Honored as this year’s Florie Gale Arons Poet, alumna Jennifer Grotz got the chance to revisit her roots at Tulane University in September 2016.
Grotz is a 1993 graduate of Newcomb College.
“I feel like I became a poet here,” said Grotz.
“The world needs poetry; there’s never been a society or culture or language without it.”
— Jennifer Grotz, 2016 Florie Gale Arons Poet
A professor of English at the University of Rochester, Grotz has written three books of poetry and has been published in The New Yorker, Poetry and The New Republic.
The celebrated poet is also known for her French and Polish translation work.
“I translated a book of contemporary psalms by Patrice de La Tour du Pin from French, and I also recently published a novel that I translated from French by Tunisian-born writer Hubert Haddad,” said Grotz.
“I always find inspiration from reading in French and Polish traditions, but my new book of poetry was largely influenced by spending time at this former Franciscan monastery in the Alps,” she said.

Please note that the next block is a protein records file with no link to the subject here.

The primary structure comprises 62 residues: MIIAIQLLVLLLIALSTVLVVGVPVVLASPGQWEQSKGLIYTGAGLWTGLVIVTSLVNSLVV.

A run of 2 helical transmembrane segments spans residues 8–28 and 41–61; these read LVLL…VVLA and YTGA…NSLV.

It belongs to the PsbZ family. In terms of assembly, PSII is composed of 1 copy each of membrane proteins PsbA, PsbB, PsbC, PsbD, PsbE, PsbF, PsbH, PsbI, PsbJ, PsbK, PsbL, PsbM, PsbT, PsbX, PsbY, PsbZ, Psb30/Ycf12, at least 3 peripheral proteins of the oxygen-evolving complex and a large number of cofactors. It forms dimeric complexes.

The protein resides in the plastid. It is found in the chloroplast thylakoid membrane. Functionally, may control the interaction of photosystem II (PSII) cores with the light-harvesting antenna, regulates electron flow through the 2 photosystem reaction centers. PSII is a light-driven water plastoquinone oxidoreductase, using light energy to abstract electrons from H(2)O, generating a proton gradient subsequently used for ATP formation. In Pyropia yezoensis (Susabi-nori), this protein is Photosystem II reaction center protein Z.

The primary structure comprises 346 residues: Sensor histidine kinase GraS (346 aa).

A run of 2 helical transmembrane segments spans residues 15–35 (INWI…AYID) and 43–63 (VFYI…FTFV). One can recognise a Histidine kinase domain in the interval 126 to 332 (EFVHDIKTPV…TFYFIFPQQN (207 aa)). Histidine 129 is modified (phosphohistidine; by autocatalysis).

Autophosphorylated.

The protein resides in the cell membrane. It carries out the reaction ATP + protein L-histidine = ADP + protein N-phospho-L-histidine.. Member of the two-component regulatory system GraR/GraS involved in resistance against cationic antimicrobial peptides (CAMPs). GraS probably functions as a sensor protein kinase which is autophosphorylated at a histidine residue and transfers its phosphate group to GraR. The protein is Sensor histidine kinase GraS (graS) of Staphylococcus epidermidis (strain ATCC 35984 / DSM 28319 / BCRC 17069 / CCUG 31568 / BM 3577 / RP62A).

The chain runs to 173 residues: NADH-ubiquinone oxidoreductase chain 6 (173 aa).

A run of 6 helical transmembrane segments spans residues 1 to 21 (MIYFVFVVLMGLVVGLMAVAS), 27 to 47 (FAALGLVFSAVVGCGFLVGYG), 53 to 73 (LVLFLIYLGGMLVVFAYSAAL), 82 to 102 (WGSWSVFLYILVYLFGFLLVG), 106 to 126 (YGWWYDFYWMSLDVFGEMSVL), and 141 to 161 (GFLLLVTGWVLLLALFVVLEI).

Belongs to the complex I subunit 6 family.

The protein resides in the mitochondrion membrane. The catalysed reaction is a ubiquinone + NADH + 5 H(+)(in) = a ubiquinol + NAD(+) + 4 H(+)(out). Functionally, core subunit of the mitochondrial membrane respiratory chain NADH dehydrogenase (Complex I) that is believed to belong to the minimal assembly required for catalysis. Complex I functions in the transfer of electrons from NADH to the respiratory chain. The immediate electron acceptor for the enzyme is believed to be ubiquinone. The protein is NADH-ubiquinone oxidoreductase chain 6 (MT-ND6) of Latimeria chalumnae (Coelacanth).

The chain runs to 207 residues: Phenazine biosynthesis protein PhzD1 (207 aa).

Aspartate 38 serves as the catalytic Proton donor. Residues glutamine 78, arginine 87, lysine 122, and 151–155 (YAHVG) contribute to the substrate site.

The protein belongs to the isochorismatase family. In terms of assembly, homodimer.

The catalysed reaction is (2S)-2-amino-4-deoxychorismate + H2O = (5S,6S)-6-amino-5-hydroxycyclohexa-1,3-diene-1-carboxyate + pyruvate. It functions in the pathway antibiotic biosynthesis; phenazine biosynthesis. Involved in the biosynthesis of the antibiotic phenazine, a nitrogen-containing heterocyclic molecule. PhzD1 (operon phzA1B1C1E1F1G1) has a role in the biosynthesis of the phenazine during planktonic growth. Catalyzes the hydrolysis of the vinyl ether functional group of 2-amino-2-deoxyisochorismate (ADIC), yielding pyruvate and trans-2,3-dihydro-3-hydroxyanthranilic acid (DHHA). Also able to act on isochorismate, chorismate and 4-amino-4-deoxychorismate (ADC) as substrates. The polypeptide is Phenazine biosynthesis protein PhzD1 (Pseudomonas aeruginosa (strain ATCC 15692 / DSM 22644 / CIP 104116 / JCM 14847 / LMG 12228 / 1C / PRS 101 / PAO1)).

Grotz’s work flourished at the annual writer’s retreat hosted by the former abbey located in the Alpes-Maritimes region of France. She spent a month there every summer over a six year period.
“I was deeply inspired there, and the landscape became a kind of vocabulary for my poetry,” said Grotz.
At an event organized by Newcomb College Institute, Grotz read selections from Window Left Open, the collection influenced by her summer sojourns, within the Woldenberg Art Center’s Freeman Auditorium.
Grotz described the event as a full circle experience, as she reminisced about attending many poetry readings as a Tulane student.
During her visit, Grotz also attended a community writing workshop and discussed poetry with professor of English Peter Cooley and his students.
When asked if she had words of wisdom for budding poets currently studying at Tulane, Grotz said, “The tried and true advice is read everything you can and not to give up because poetry seems old fashioned. The world needs poetry; there’s never been a society or culture or language without it.”